In 2006, Russia imposed a ban on Georgian wine. A considerable blow and a blessing at the same time. The Russian market had been huge but entirely undiscerning, thirsty only for cheap alcohol in any form. Suddenly, Georgian producers had to find new buyers for this stuff but their initial forays into the Western markets soon revealed that against a tide of similar sewage from far more established exporters, they had almost no takers.

At the same time, some much smaller, more traditional producers were starting to get far more attention with their Qvevri wines from indigenous varietals. The big producers took notice and now a lot of big wineries still make entry level ‘technical’ wines for markets like Poland along side smaller quantities of the much more traditional.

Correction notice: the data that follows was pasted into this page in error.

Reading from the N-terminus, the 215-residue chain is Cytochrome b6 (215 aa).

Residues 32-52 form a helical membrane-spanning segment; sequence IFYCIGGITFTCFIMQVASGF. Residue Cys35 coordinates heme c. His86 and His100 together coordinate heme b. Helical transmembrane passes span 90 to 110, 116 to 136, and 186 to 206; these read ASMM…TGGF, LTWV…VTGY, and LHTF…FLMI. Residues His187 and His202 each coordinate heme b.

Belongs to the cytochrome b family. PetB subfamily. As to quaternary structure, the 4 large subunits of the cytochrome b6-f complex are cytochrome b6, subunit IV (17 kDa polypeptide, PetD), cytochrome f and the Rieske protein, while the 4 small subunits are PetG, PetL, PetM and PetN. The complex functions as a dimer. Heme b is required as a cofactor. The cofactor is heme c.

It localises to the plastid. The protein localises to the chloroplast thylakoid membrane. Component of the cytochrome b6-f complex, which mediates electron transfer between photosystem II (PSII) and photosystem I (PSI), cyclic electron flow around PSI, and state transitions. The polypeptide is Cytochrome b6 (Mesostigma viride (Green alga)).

One of the vice presidents of Constellation Brands visited Georgia recently. Constellation are one of the Dark Stars of the world; a vast, multinational company involved in the entire range of alcohols including processed, heavily branded wines. Depending on where you are with wine, such a man will either be venerated or stand for all that is amiss but the point is that at a talk he gave for local wine makers, he said that there only reason why the outside world would be interested in Georgian wine is because of the Qvevri fermentation.

Now that is really something.

And he is of course, completely right.

via The First International Qvevri Symposium – Green & Blue Wines.